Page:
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A lineup for ambulances and closed ICU beds paint a grim picture in Moncton


A video shared on social media of multiple parked ambulances waiting to unload patients at Dr. Georges-L.-Dumont University Hospital Centre in Moncton, N.B., are highlighting a bleak reality.

Officials say it is a direct response to multiple challenges within the hospital’s walls right now.

In a statement to CTV News, Dr. Natalie Banville Senior, the senior vice-president of Clinical Programs and Medical Affairs for Vitalité Health Network, said, in part, "limited access to primary care, hospitalization of patients awaiting admission to long-term care facilities, staff shortages and an increase in respiratory viruses are contributing to delays in our emergency departments."

She says the hospital is also reporting an outbreak of vancomycin-resistant enterococci, a bacteria resistant infection known as VRE, in the internal medicine and telemetry unit, which is exacerbating the problems.

“The public can do their part by avoiding emergency department visits for non-urgent problems and by adopting practices to prevent the transmission of infections,” added Banville Senior.

Christianna Williston, the director of communications and stakeholder relations with Ambulance New Brunswick, did confirm that 11 ambulances were parked outside of the emergency department at Georges Dumont on Tuesday at approximately 4 p.m.

“Seven of those ambulances were experiencing offload delays at that time,” said Williston in an email to CTV News. “Of the remaining four ambulances, three were at the emergency department for scheduled patient transfers, and the other ambulance was scheduled to pick up a patient to return them to a nursing home.”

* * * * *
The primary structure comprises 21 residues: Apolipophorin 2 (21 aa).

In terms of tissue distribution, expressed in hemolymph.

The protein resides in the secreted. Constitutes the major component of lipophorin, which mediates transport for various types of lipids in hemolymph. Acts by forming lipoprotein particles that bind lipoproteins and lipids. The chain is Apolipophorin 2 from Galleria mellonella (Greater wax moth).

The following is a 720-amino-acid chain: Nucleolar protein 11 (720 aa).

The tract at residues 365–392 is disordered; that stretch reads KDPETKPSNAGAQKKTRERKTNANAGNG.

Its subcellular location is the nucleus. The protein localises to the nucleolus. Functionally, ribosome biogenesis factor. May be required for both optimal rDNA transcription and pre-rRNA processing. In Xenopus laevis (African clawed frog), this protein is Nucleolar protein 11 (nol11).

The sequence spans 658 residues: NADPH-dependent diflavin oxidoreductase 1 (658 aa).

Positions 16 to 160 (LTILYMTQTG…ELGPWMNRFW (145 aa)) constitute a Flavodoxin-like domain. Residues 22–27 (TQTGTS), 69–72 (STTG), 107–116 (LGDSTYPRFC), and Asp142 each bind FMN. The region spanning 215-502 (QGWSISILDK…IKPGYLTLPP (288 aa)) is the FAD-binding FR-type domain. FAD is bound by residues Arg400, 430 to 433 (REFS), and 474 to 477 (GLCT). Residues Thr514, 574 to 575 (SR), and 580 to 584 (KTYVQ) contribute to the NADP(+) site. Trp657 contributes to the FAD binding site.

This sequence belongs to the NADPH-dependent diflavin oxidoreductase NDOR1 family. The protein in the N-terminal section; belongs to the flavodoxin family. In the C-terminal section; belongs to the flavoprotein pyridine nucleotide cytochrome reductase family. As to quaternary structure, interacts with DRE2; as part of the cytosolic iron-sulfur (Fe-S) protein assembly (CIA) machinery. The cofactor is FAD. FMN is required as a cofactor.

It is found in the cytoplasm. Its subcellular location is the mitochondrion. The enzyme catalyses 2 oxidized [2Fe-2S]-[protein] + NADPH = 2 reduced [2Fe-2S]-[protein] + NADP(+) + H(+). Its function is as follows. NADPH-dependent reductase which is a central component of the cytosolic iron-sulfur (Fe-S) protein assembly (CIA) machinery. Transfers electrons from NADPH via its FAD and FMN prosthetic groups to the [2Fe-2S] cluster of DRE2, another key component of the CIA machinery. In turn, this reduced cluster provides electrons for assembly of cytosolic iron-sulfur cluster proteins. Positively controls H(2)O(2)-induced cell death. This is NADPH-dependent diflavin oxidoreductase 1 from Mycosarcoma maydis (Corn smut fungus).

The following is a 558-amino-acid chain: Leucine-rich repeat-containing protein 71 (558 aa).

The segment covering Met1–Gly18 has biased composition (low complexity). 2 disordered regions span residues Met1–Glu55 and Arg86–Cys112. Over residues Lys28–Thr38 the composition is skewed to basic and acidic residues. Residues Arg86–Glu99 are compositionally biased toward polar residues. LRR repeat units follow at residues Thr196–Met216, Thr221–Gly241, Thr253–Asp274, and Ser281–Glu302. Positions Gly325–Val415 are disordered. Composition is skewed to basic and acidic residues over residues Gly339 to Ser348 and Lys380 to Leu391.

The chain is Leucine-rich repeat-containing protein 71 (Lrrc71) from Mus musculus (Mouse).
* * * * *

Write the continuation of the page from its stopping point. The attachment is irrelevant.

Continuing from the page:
She says, at the same time, there were three ambulances at The Moncton Hospital that were experiencing offload delays. 

In response to the parked ambulances, New Brunswick’s Minister of Health Bruce Fitch said more should be on the road soon.

"I was in Campbellton, the EMT school is starting up there Jan. 1 [2023], well received within the community. It's going to free up paramedics to have more ambulances on the road,” he said in Fredericton on Wednesday.

“I also went to the school in Moncton, which is also going to have EMTs on the road, there's 20 people there who should be in the ambulances probably by the end of December."

Unfortunately, it is the tale of two hospitals in the city. Just streets away at The Moncton Hospital, recruiting challenges have forced ICU beds to close.

In a statement to CTV News, the executive director Christa Wheeler-Thorne said, in part, “we can confirm we have temporarily combined our Coronary Care and Neuro ICUs at Horizon’s The Moncton Hospital (TMH). There are, collectively, 10 funded beds on these units, however the decision was recently made to temporarily close five of these beds as we navigate through these staffing challenges”

She adds that Horizon Health Network hasn’t had to create any temporary care spaces at this time and that teams are managing the current situation well.

“Horizon has a plan to recruit and retain health-care workers, including critical care staff, to our organization and we prioritize this each and every day,” she added.

However, the situation is leaving residents alarmed.

Right now, there is a New Brunswick Health Coalition rally planned for Dec. 16 in front of Champlain Place in Dieppe, N.B., with one main message for government -- spend more money on the health-care system. Top Stories

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